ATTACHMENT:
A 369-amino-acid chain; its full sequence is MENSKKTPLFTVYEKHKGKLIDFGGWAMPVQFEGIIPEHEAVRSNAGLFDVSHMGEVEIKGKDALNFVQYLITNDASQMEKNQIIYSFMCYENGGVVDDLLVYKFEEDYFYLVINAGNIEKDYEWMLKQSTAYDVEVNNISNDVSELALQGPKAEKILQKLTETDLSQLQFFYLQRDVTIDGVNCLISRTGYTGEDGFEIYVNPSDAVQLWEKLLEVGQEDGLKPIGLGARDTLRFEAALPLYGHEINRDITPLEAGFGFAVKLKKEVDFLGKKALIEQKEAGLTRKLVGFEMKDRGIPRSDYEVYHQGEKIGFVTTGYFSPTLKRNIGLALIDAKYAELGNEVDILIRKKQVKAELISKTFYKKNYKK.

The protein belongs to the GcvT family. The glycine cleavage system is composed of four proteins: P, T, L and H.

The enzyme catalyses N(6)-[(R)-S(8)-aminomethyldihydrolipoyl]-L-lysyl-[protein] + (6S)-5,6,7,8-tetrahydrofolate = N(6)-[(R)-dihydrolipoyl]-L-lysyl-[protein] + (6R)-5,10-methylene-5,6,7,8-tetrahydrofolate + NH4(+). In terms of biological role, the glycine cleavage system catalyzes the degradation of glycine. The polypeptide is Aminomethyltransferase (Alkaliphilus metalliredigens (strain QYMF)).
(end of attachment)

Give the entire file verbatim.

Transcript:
A 369-amino-acid chain; its full sequence is MENSKKTPLFTVYEKHKGKLIDFGGWAMPVQFEGIIPEHEAVRSNAGLFDVSHMGEVEIKGKDALNFVQYLITNDASQMEKNQIIYSFMCYENGGVVDDLLVYKFEEDYFYLVINAGNIEKDYEWMLKQSTAYDVEVNNISNDVSELALQGPKAEKILQKLTETDLSQLQFFYLQRDVTIDGVNCLISRTGYTGEDGFEIYVNPSDAVQLWEKLLEVGQEDGLKPIGLGARDTLRFEAALPLYGHEINRDITPLEAGFGFAVKLKKEVDFLGKKALIEQKEAGLTRKLVGFEMKDRGIPRSDYEVYHQGEKIGFVTTGYFSPTLKRNIGLALIDAKYAELGNEVDILIRKKQVKAELISKTFYKKNYKK.

The protein belongs to the GcvT family. The glycine cleavage system is composed of four proteins: P, T, L and H.

The enzyme catalyses N(6)-[(R)-S(8)-aminomethyldihydrolipoyl]-L-lysyl-[protein] + (6S)-5,6,7,8-tetrahydrofolate = N(6)-[(R)-dihydrolipoyl]-L-lysyl-[protein] + (6R)-5,10-methylene-5,6,7,8-tetrahydrofolate + NH4(+). In terms of biological role, the glycine cleavage system catalyzes the degradation of glycine. The polypeptide is Aminomethyltransferase (Alkaliphilus metalliredigens (strain QYMF)).